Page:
|Publication number||US7096379 B2|
|Application number||US 10/719,699|
|Publication date||Aug 22, 2006|
|Filing date||Nov 21, 2003|
|Priority date||Oct 4, 2000|
|Also published as||DE60112462D1, DE60112462T2, EP1325415A2, EP1325415B1, US6654912, US20020194529, US20040153736, WO2002029572A2, WO2002029572A3, WO2002029572A8, WO2002029572A9, WO2002029572B1|
|Publication number||10719699, 719699, US 7096379 B2, US 7096379B2, US-B2-7096379, US7096379 B2, US7096379B2|
|Inventors||Srinivasan Viswanathan, Steven R. Kleiman|
|Original Assignee||Network Appliance, Inc.|
|Export Citation||BiBTeX, EndNote, RefMan|
|Patent Citations (58), Non-Patent Citations (7), Referenced by (7), Classifications (16), Legal Events (2)|
|External Links: USPTO, USPTO Assignment, Espacenet|
This application hereby incorporates by reference and is a continuation of U.S. application Ser. No. 09/684,487, filed Oct. 4, 2000, now U.S. Pat. No. 6,654,912.
1. Field of the Invention
The invention relates to recovery of file system data in file servers having mirrored file system volumes.
2. Related Art
Network file servers and other file systems are subject to errors and other failures, including those arising from hardware failure, software error, or erroneous configuration. Because of the possibility of error, many file systems provide additional copies of data in the file system, such as by providing a mirrored file system volume. In a mirrored file system, a first volume provides a first copy of the file system, while a second volume provides a synchronous, second copy of the file system. Thus, if data on the first volume is corrupted or otherwise lost, data from the second volume can be used in its place transparently.
One problem in the known art is that the first volume and second volume of the file system can fail to remain in synchronization. Thus, each volume of the mirrored file system would include a set of files or other objects from a different timestamp (or checkpoint) in the file system history. As a result, the first volume and second volume will no longer serve as accurate mirrors for each other because one is out-of-date. An aspect of this problem is that, after system crashes, it is unknown which of the first volume and second volume is the most recent. Accordingly, it would be desirable to assure that the first volume and second volume of the file system remain synchronized after system crashes. If it is not possible for the first volume and second volume to remain synchronized, it is desirable to rapidly determine which is the most recent version and use efficiently, so as to cause resynchronization.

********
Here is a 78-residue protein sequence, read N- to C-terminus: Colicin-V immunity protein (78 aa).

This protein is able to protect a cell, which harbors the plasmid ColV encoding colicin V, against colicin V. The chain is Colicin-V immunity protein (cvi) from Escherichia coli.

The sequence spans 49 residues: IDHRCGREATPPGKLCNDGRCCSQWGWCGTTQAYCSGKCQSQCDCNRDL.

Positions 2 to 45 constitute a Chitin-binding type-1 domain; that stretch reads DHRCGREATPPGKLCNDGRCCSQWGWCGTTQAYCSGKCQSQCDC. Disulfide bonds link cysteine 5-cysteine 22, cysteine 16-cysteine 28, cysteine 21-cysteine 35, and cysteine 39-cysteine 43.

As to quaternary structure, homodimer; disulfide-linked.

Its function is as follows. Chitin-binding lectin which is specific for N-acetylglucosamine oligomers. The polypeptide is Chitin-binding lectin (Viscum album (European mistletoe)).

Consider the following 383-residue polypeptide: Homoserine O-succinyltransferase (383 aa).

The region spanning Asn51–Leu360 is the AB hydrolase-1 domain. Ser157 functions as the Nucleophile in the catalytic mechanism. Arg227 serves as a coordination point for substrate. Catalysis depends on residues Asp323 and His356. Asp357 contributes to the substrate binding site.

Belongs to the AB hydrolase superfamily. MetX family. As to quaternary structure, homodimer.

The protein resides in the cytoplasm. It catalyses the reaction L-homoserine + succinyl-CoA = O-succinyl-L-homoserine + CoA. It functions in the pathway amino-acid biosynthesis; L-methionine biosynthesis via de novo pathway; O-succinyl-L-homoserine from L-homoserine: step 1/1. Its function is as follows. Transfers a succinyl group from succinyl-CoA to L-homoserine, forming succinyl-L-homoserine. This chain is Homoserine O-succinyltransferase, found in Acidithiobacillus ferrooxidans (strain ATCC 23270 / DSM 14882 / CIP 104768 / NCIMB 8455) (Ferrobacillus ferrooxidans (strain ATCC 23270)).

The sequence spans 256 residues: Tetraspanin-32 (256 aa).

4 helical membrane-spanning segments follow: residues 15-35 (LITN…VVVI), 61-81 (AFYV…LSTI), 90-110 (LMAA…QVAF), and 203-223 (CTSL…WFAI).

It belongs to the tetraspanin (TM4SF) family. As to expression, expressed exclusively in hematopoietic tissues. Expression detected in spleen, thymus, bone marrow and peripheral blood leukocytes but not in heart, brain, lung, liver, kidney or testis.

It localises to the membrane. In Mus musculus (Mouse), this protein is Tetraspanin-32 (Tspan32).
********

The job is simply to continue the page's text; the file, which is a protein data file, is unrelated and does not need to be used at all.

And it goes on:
A first known method is to resynchronize the two mirror copies after system crashes by copying every block. While this method can generally achieve the result of assuring that the first copy and second copy of the file system are synchronized after system crashes, it has the severe drawback that it is very inefficient, as each file block of at least one of the mirror file systems must be copied to the other one of the mirror file systems. When the file system is particularly large, such as one that approaches or exceeds a terabyte in size, this drawback makes this known method untenable due to its incredible latency (and liability to other failures).
A second known method is to maintain a log of regions or file blocks in each mirrored volume that have been changed (sometimes known as “dirty” file blocks). When such a log is maintained, it is only necessary to copy those file blocks that are dirty, rather than an entire mirrored volume. While this method can generally achieve the result otherwise achieved by the first known method, is still subject to at least two drawbacks. First, this method is more complex, in that it requires careful maintenance so as to ensure that the log remains synchronous. Second, the log itself must generally be mirrored for reliability, which of course re introduces the entire problem of recovery of mirrored files after system crashes. Third, maintaining this additional log increases the latency of every operation. Moreover, such a technique can introduce additional errors in the event that the log is unreliable.
Accordingly, it would be desirable to provide a technique for recovery of file system data in file servers having mirrored file system volumes that is not subject to drawbacks of the known art.